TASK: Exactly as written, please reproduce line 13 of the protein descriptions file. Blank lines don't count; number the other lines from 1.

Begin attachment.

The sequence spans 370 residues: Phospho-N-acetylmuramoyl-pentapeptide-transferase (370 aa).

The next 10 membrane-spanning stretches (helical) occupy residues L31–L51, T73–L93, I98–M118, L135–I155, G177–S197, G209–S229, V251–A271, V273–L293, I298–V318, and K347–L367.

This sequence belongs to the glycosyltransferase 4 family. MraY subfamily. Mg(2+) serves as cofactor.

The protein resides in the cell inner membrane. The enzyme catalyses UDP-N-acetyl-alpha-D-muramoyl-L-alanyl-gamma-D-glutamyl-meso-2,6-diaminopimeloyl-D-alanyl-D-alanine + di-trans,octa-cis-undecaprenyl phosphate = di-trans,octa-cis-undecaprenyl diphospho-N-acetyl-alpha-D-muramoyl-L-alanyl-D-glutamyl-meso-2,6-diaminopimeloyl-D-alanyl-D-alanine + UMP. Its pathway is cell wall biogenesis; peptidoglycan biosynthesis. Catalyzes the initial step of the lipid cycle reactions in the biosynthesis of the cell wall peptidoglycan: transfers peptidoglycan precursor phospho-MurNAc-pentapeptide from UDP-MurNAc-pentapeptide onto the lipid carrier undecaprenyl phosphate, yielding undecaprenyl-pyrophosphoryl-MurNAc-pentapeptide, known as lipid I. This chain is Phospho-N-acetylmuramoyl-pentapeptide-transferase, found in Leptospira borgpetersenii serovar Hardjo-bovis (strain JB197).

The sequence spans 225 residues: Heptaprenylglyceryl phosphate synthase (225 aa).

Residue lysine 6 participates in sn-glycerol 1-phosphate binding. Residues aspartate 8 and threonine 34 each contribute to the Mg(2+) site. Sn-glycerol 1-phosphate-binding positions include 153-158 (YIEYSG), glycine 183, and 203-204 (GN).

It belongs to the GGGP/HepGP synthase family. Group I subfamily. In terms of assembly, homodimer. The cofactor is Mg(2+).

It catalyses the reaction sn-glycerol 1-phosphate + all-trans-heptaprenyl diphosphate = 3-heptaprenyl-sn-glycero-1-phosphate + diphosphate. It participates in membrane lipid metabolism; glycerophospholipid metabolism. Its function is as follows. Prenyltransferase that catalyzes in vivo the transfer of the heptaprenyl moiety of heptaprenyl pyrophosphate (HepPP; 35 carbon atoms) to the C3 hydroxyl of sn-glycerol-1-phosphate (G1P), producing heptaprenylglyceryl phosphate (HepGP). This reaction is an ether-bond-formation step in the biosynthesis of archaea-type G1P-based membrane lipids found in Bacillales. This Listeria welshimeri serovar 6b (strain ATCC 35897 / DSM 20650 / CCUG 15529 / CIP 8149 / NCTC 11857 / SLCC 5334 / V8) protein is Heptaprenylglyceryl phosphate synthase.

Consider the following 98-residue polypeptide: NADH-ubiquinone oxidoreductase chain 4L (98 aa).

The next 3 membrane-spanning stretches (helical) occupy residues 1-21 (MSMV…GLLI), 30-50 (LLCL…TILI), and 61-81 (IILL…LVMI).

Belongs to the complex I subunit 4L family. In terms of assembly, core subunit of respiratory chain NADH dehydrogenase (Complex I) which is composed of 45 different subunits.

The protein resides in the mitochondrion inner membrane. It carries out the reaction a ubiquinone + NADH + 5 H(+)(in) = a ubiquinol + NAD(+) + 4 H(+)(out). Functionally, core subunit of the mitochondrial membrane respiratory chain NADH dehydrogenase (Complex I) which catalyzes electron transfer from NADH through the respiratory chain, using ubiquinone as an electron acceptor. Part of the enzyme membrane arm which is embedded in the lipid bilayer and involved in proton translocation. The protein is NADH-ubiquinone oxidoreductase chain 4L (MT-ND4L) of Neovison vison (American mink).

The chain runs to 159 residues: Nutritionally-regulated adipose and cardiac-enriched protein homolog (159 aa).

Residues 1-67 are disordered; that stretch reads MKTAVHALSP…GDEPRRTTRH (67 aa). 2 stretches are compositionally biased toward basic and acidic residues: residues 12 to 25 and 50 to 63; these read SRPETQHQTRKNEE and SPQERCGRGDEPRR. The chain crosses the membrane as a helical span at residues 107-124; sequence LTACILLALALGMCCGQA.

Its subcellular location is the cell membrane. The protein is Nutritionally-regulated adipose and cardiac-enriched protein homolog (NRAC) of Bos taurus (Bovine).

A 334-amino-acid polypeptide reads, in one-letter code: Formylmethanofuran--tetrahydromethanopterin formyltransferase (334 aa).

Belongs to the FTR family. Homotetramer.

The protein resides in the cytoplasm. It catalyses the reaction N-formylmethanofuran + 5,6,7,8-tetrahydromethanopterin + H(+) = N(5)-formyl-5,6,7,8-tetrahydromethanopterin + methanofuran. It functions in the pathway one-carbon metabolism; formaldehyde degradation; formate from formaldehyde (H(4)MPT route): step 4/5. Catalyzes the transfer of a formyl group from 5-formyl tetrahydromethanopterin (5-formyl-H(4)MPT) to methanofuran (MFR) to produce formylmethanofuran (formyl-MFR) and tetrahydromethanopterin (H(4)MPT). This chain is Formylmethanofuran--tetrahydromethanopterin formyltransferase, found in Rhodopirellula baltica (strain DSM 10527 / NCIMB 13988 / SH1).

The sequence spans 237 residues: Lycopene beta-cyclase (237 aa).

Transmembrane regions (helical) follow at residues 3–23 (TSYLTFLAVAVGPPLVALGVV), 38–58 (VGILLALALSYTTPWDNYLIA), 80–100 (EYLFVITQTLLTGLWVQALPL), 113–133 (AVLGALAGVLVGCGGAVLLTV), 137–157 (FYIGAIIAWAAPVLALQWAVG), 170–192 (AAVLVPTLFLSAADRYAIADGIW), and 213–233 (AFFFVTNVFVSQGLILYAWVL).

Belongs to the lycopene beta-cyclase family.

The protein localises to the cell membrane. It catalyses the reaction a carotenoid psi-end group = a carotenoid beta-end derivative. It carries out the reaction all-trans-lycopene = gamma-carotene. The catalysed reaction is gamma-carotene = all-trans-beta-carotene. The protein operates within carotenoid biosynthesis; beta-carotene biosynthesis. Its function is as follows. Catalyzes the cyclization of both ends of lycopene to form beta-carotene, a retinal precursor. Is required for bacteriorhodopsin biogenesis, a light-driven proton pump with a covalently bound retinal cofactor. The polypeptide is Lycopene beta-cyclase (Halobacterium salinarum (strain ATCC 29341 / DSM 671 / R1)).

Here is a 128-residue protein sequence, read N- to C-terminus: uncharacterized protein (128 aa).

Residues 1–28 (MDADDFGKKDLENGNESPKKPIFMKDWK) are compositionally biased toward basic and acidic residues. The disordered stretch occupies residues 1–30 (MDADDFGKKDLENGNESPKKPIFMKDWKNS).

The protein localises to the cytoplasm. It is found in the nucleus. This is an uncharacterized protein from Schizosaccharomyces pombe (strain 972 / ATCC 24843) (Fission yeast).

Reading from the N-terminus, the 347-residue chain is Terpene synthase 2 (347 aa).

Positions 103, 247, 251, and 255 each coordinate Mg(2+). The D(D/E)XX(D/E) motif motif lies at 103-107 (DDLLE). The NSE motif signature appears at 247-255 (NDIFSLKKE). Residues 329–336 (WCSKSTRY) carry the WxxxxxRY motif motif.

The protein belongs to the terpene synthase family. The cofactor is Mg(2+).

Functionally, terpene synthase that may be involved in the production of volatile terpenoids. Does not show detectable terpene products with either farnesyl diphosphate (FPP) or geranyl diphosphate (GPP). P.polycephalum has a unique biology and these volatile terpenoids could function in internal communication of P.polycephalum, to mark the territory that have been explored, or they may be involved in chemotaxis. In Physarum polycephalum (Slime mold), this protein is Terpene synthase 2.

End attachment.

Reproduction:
The chain runs to 159 residues: Nutritionally-regulated adipose and cardiac-enriched protein homolog (159 aa).